Processing 120 Film

Discussion in 'B&W: Film, Paper, Chemistry' started by chaung77, Apr 27, 2009.

  1. chaung77

    chaung77 Member

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    I'm new to 120 film so this is a really basic (and stupid) question, but I can't find the answer anywhere else.

    Is there a standard way to cut 120 film negatives? Like in 35mm, I usually cut them in groups of 5. I was assuming with 120, since its much bigger, I'd cut it down to a single frame, but before I do so, I thought I'd find out if there is an industry standard or preference.

    Thanks for the patience and input.
     
  2. thebanana

    thebanana Subscriber

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    It depends on the size of the frame you've shot and the type of Printfile sleeve you're using. For example, if you're shooting 6x4.5 you might cut in lengths of 4, 6x6 in lengths of 3 etc. Some Printfile sleeves accept negs horizontally, but with some sleeves you insert the negs vertically. Vertical sleeves allow you to add one more frame to your length, just to confuse the issue further :smile:

    welcome to APUG, by the way.
     
  3. Konical

    Konical Subscriber

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    Good Morning, Chaung77,

    Most people cut 120 to fit the configuration of the plastic negative holders they use. 6 x 6 negatives may be cut into 4 strips of 3 or 3 strips of 4, depending on how the negative holder is designed. 6 x 9 negatives are normally cut into 4 strips of 2. 6 x 7 negatives are a problem because cutting them into 3 strips of 3 leaves one outstanding negative which won't fit onto an 8 x 10 contact sheet; 5 strips of 2 requires a second, partial contact sheet.

    Konical
     
  4. jim appleyard

    jim appleyard Member

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    Or, to be different, you can store your negs in long sleeves. You can buy 1000' rolls of sleeving and store whole rolls this way. Probably not the most common way to store, but still a viable one.
     
  5. RobertV

    RobertV Member

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    In regular 120/220 sleeves:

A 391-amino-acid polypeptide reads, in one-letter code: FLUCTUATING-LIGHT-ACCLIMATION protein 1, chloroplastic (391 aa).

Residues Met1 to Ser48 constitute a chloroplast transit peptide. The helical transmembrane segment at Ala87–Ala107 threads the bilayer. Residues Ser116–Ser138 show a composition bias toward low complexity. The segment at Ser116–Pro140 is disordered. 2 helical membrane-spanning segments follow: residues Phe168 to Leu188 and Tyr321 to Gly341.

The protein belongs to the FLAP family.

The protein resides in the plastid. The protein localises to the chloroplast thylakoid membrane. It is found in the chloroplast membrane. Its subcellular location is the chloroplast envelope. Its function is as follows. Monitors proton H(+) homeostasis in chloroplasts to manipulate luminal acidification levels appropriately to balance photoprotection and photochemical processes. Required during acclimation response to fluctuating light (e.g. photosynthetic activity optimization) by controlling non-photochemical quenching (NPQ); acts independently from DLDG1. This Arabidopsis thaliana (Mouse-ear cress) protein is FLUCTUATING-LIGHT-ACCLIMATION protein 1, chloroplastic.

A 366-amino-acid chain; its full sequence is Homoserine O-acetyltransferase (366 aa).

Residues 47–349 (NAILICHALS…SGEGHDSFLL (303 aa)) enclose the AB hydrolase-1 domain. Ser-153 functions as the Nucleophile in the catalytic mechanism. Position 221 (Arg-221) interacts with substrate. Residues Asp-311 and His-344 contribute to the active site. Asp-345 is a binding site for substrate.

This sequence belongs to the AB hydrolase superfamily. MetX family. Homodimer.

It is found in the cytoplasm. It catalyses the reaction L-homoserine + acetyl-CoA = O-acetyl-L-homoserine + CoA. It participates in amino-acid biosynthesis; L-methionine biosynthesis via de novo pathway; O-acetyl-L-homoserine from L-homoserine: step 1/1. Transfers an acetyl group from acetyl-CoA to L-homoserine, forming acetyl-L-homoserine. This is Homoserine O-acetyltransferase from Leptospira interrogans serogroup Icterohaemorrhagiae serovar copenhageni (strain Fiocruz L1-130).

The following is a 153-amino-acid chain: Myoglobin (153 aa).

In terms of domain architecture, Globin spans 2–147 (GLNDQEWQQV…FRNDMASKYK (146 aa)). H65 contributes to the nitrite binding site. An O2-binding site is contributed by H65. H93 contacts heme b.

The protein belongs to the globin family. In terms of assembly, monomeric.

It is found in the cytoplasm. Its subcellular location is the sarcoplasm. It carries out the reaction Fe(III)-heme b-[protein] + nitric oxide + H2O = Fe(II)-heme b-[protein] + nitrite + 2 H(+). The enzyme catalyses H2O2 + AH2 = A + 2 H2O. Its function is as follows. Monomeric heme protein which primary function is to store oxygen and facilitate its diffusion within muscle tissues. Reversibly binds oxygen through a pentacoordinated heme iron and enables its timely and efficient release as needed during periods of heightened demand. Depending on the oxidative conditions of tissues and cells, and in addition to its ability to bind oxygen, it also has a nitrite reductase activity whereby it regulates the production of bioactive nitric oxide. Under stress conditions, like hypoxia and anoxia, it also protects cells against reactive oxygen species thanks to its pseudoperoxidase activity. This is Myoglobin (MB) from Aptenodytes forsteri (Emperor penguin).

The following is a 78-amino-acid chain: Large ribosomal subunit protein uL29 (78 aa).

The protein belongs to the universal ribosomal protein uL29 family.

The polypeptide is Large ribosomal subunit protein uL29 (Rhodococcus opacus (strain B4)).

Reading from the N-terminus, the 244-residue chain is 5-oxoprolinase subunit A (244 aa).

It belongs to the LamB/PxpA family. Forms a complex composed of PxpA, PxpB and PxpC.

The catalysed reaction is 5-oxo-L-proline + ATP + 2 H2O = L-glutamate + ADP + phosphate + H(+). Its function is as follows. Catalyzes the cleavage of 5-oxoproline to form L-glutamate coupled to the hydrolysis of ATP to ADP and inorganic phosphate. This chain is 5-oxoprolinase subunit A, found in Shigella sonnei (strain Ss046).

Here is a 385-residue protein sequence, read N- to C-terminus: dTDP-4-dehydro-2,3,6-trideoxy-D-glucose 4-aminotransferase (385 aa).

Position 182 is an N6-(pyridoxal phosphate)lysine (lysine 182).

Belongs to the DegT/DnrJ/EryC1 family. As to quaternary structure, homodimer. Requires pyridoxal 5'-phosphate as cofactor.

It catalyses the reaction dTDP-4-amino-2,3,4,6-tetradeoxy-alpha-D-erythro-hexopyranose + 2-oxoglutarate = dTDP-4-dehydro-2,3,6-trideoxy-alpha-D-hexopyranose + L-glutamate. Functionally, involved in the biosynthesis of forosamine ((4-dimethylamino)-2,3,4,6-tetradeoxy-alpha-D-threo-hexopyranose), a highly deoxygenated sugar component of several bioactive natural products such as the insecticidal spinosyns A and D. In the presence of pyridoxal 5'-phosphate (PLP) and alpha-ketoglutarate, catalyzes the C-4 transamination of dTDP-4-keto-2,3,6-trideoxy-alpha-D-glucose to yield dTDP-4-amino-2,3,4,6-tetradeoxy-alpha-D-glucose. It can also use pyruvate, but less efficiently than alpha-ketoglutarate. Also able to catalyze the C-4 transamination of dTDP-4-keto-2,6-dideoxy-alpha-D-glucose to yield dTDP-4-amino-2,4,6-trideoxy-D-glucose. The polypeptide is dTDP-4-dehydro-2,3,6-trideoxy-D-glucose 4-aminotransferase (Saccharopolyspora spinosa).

6x 4,5 4 stripes of 4 negatives
    6x6 4 stripes of 3 negatives

    I have no 6x7 or 6x9 camera so I think 6x9 will use 4 stripes of 2 negatives.
     
  6. George Collier

    George Collier Member

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    I shoot 120 square (6x6 cm) and favor 3 strips of four negs each, which fit in a binder. I prefer the least number of cuts, so the least number of "end cut" negs.
     
  7. srs5694

    srs5694 Member

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    FWIW, I initially settled on four strips of three for my 120 film (6x6 format); however, since then I acquired a new film scanner, which has a window that's two frames (120mm) long. Thus, when my current supply of PrintFile sleeves runs out, I plan on switching to three strips of four frames. That should make for slightly easier scanning, since there'll be less futzing with the negatives to scan them. Obviously this isn't an issue for an all-analog workflow, and the details will differ even for different scanners, but it's an issue you might want to consider.
     
  8. MattKing

    MattKing Subscriber

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    I use PrintFile Sleeves designated as "Style No. 120-3HB" in which the sleeves channels are oriented vertically. They hold four 6x6 format or 5 6x4.5 format negatives or 3 6x7 negatives in a single channel.

    My 6x4.5 equipment gives me 15 exposures on a 120 roll, so if I'm shooting either 6x6 or 6x4.5, I can fit an entire roll on a single sheet. If I shoot 6x7, I suffer from the dreaded "single extra negative" syndrome.

    Matt

    P.S. Here is a link to the PrintFile website, which is full of interesting info:

    http://www.printfile.com/index.asp
     
  9. vdonovan

    vdonovan Subscriber

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    Note that if you are scanning you want to make sure your cut strategy fits the film holder. The Nikon 9000 scanner only takes 3-frame strips.
     
  10. thebanana

    thebanana Subscriber

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    I hate it when that happens. :mad:
     
  11. Dirb9

    Dirb9 Member

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    Last edited by a moderator: Apr 28, 2009
  12. Steve Smith

    Steve Smith Member

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    6x4.5 - 3 strips of 5
    6x6 - 3 strips of 4
    6x7 - 3 strips of 3 and one left over!
    6x9 - 4 strips of 2

    With the exception of 6x7, which has one odd frame, when cut this way they will all fit a full roll onto an 8x10 sheet for contact printing.



    Steve.